Disclaimer: The opinions and views expressed in this article are those of the author based on her personal experiences. This article is in no way meant to substitute for medical or mental health advice from a trained and educated mental health professional. Muslim Girl encourages those who need help to seek it, and encourages the use of resources such as therapists, social workers, psychologists, psychiatrists, and trained mental health professionals. You should never try to manage your mental health alone. You are not alone, and there is no shame in seeking professional help. Muslim Girl also does not recommend self-diagnosis; again, please seek the help of a professional. The following are the views and experiences of the author only.
In today’s world, we often focus on the materialistic things that we don’t have. From unrealistic body standards, to what’s happening with our latest obsessions on social media. With so much negativity, it is slowly becoming increasingly difficult to practice gratitude on a daily basis, despite the fact that as Muslims, gratefulness should be at the core of our faith. We are blessed with so much happiness by Allah, and sometimes, we just need to adopt some mindfulness tactics to remind ourselves of the good! On top of that, studies have actually shown that the art of practicing gratitude and gratefulness have scientifically proven benefits for our health and our relationships.
So, as life gets more complicated, here are five methods I use as often as I can to make gratefulness a habit in my daily life:
Personally, whenever I’m feeling down or sad, it tends to be because my spiritual relationship with Allah isn’t at its strongest. By taking extra care with my wudu and spending longer in my prayer to reflect on my thoughts and actions, I’m able to put life into perspective. I try to remember that this life is only a short test, and that I have been blessed with so much. From my perspective, it would be silly not be grateful for all the amazing things that I do have!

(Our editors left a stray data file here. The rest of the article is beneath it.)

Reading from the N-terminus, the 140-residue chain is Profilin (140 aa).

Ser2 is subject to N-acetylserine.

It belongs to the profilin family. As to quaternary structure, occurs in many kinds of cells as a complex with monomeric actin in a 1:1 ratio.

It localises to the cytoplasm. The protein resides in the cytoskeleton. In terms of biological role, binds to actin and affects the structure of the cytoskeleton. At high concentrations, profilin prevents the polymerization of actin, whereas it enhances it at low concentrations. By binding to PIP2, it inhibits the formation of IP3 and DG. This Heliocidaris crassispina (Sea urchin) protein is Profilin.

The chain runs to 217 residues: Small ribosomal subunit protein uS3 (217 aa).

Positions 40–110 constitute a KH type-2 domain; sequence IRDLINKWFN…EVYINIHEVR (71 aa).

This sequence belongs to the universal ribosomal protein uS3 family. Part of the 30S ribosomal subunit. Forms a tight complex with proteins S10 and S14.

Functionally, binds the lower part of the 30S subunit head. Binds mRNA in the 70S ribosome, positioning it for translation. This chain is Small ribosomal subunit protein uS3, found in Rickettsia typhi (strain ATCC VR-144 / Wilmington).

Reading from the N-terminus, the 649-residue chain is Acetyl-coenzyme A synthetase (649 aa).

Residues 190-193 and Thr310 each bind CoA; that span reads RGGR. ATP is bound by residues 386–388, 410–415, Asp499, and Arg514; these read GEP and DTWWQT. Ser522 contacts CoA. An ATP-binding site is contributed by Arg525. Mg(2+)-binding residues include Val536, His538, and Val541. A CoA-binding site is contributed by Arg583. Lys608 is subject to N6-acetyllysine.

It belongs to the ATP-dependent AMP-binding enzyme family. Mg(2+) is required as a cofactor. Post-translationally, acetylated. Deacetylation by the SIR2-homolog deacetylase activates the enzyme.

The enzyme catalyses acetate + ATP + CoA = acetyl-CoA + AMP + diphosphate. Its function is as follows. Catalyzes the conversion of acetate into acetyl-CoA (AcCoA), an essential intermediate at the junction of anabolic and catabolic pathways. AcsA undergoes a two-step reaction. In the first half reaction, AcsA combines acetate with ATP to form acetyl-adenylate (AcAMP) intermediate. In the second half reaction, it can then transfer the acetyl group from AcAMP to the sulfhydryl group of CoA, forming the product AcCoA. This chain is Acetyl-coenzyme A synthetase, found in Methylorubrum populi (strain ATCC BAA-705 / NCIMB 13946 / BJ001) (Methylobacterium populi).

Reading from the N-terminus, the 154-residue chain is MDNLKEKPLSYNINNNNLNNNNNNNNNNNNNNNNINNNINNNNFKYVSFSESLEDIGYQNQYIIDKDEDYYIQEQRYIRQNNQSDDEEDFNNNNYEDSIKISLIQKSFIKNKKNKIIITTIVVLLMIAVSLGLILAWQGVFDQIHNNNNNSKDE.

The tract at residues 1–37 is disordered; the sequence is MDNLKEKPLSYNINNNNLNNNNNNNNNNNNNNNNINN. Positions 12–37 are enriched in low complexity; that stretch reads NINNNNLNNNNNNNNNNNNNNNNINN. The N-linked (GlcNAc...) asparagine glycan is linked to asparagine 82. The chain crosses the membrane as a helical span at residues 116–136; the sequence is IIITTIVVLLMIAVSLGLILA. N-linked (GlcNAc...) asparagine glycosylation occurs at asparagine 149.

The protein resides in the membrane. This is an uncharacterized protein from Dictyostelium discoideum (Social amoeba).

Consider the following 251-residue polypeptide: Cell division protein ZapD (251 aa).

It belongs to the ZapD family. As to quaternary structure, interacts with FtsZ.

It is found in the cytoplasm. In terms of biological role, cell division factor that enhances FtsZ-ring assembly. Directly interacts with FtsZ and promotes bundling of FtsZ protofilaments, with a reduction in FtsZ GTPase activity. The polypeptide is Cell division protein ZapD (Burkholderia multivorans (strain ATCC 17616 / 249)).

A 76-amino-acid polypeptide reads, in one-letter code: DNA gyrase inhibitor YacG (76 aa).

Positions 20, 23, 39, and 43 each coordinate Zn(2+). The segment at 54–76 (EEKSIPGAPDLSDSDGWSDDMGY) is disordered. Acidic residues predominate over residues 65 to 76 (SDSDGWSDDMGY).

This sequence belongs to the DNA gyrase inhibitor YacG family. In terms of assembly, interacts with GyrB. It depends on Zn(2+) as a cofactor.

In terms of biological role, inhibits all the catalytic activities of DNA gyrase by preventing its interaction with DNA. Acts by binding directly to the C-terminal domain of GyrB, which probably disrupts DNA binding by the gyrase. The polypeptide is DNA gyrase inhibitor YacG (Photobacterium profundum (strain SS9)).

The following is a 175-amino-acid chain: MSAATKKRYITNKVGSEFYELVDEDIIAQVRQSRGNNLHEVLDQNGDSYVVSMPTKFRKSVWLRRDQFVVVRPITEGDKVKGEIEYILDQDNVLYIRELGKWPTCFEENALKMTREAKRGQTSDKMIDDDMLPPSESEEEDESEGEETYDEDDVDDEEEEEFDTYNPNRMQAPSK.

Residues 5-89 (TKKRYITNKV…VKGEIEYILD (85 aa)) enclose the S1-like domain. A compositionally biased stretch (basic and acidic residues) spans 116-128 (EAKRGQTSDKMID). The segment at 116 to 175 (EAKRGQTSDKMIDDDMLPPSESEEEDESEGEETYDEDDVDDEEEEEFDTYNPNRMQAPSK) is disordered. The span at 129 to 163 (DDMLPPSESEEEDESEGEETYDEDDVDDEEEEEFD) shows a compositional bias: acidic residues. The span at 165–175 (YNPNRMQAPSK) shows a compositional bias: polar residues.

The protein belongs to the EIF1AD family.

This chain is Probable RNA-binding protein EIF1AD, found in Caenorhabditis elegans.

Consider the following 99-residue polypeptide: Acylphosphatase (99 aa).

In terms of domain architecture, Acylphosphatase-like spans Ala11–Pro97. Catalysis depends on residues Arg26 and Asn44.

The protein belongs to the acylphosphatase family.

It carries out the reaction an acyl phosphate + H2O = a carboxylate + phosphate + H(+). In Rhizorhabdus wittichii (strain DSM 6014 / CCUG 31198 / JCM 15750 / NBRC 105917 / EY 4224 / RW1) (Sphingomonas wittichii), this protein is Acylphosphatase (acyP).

This is one of my favourite things to do. I have kept around five journals in the past five years! It’s one of the most effective ways to blurt out everything in your mind and really sort through your emotions. Reading back what you’ve written from days, months, or even years ago can help practice gratitude as you have the opportunity to recall the stresses you had when you were 13, which now seem like nothing! Journalling is a marvelous way to develop the mindfulness needed to follow that old adage, “If it won’t matter in 5 years, don’t spend more than 5 minutes stressing over it!”
3. The Post-It Method
This is something that I used to do, but have stopped in recent days. Still, it’s definitely something that I will get back into the habit of doing. Every morning, write down three things you are grateful for, and stick it on a post-it note somewhere you will see it all day. Whilst this isn’t the most paper-conserving method, I’ve found that it’s perfect for a short-term gratitude fix.
4. Family and Friends
Spending time with my family and friends on days where it seems there isn’t much hope in the world not only brightens my entire mood, but allows me to talk through what I’m feeling, and see the rainbow within the storm. I’d highly recommend it!
Volunteering your time or donating small sums of money are acts that are not just essential as Muslims, but as humans. To offer some help to those less fortunate than ourselves, to offer them some of that which Allah (SWT) has blessed us with is, in my honest opinion, one of the purest ways to show gratitude.